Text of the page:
Electric insides: A rendering of the Ford Focus shows how the company plans to tuck batteries and other electric components into the car.
What’s more, Ford has designed its hybrids so that they use the same electronics boards used to control systems in the engine of its conventional vehicles. In hybrids, the electronics board will control the charging and discharging of the battery. As a result, Ford will be able to order between half a million and a million of these controllers. “That’s a level no one else in the industry can achieve so far,” because of the relatively low volumes of hybrid sales, Gioia says.
Ford is using a similar cost-saving approach with its plug-in hybrids. Some automakers, such as GM, have opted to make plug-in hybrids that are significantly different from their hybrid vehicles, so they don’t share many common parts. But Ford’s plug-in hybrid will have the same electric motors, power electronics, control systems, and transmission as regular hybrids, allowing for large-scale production of these parts. The only significant differences will be the battery and the battery charger. Toyota will take an approach to plug-in hybrids that’s similar to Ford’s.
Ford’s plug-in design also allows it to save money on the battery. GM has decided to make the Volt run exclusively on electricity for the first 40 miles of driving, without any help from the on-board gasoline engine. The engine only kicks on after the battery is depleted, when it serves to generate electricity and recharge the battery, rather than directly driving the wheels. The advantage is the car can use no gasoline at all for commuting. But Ford has decided to let the gasoline engine help with heavy acceleration and for sustained highway speeds, and it is aiming for a shorter electric range of 30 miles. This means its plug-in hybrids will use a relatively small battery pack that stores less than 10 kilowatt-hours of energy–far less than the 16 kilowatt-hours stored by GM’s Volt.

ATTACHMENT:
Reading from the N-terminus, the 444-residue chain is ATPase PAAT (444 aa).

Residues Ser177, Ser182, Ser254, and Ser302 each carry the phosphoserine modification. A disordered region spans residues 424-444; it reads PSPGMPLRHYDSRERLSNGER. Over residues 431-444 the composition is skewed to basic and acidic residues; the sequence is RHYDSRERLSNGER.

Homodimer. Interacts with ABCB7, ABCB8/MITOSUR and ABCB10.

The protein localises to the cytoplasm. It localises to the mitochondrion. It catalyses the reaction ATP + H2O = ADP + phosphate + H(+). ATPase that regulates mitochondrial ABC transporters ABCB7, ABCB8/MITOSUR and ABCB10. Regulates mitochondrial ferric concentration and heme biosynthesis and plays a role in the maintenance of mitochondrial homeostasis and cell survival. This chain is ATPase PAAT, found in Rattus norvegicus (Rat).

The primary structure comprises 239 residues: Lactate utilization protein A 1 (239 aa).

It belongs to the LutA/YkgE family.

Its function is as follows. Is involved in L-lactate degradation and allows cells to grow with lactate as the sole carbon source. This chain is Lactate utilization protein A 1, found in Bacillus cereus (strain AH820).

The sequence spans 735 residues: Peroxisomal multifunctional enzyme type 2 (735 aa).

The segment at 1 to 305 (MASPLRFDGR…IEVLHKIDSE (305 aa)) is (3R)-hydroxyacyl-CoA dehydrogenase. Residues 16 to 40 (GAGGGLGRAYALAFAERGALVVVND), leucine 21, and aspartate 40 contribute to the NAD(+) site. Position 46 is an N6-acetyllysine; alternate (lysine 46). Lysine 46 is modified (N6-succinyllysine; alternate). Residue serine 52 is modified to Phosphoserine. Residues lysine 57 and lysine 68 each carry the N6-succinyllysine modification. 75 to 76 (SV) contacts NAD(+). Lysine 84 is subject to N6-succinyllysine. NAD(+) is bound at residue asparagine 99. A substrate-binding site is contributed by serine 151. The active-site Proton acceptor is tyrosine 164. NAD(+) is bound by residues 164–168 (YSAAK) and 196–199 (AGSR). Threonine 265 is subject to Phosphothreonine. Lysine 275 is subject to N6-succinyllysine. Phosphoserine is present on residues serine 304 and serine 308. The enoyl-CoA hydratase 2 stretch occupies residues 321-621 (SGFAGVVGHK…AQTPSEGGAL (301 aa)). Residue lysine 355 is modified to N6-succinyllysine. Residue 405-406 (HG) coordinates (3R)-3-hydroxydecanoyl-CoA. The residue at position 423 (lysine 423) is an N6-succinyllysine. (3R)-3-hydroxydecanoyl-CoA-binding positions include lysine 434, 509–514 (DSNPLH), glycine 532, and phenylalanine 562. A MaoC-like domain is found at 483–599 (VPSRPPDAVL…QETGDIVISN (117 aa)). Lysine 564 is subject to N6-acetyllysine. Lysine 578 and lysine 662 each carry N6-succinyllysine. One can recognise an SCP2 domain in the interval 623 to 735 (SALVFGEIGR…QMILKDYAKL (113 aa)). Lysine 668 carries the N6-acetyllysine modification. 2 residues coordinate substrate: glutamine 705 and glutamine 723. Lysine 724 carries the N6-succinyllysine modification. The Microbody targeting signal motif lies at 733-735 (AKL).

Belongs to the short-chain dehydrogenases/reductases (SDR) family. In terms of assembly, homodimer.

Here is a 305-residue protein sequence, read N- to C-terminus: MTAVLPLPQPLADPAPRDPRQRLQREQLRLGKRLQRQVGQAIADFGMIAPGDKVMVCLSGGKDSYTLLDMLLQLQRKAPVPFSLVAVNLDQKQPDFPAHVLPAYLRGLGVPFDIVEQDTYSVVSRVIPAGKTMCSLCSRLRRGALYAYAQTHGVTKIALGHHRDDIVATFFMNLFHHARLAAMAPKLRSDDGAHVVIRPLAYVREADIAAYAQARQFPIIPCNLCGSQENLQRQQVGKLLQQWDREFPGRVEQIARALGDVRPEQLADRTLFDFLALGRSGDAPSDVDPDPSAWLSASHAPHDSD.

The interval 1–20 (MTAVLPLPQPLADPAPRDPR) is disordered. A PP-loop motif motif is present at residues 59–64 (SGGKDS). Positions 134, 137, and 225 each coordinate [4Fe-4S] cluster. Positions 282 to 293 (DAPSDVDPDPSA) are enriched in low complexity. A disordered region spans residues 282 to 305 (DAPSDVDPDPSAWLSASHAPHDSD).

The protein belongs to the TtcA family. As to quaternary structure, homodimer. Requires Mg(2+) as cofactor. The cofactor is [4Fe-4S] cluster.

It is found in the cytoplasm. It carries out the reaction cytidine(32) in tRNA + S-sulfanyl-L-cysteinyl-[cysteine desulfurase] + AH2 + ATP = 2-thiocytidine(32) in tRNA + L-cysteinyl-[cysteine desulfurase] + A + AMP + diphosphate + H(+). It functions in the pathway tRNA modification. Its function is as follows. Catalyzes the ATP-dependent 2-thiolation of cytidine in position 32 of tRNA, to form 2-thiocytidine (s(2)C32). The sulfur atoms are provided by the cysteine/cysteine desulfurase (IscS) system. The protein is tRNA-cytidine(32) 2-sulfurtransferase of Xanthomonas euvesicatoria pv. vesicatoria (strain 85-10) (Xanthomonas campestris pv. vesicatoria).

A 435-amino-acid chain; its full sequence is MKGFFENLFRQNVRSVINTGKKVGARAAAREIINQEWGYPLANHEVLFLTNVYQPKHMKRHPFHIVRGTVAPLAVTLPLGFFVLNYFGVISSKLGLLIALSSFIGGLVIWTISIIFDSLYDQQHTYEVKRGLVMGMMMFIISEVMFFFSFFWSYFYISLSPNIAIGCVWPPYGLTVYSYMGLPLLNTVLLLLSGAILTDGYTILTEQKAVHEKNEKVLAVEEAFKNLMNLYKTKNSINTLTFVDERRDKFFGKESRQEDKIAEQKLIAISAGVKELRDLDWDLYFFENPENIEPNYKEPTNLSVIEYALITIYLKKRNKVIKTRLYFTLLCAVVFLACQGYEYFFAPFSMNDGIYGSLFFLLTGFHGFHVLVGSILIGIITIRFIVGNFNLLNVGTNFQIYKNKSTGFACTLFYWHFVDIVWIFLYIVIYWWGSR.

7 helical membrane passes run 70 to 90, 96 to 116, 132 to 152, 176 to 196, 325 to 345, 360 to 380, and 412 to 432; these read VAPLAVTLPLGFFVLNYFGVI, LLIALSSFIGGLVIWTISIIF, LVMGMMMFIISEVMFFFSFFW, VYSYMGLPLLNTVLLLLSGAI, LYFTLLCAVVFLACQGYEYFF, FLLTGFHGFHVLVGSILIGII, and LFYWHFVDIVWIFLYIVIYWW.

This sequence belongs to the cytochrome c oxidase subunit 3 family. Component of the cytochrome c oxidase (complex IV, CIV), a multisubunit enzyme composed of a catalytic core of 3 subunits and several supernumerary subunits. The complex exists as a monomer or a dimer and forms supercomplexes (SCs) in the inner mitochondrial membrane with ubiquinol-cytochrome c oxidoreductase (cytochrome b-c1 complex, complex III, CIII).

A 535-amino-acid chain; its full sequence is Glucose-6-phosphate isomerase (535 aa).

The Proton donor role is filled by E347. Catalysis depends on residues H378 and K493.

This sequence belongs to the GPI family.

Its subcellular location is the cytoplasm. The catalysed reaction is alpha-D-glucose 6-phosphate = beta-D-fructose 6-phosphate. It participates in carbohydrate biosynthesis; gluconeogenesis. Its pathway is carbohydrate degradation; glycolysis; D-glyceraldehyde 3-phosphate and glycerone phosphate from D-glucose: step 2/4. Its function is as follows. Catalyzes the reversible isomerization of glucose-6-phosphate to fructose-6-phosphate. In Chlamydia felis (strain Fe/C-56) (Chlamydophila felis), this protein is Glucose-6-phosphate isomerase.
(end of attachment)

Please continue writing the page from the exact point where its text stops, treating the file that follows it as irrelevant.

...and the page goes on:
Most of the cars that Ford will sell in the coming decade, by far, will still be powered by gas or diesel. Gioia estimates that hybrids, plug-in hybrids, and electric vehicles will account for between 10 and 25 percent of total worldwide sales by 2020, and only about one in 100 vehicles will be all-electric, in part because of their higher costs. “But estimates could change very rapidly based on policy and fuel prices,” she says.
Such estimates are reasonable based on the history of hybrid vehicle adoption says Mike Omotoso, senior manager of power-train forecasting at JD Power and Associates. Last year–a decade after they were first introduced in the United States–291,000 hybrids were sold, which is just 2.8 percent of all new vehicle sales. Omotoso estimates that it could take more than seven years for electric vehicle sales to break 100,000.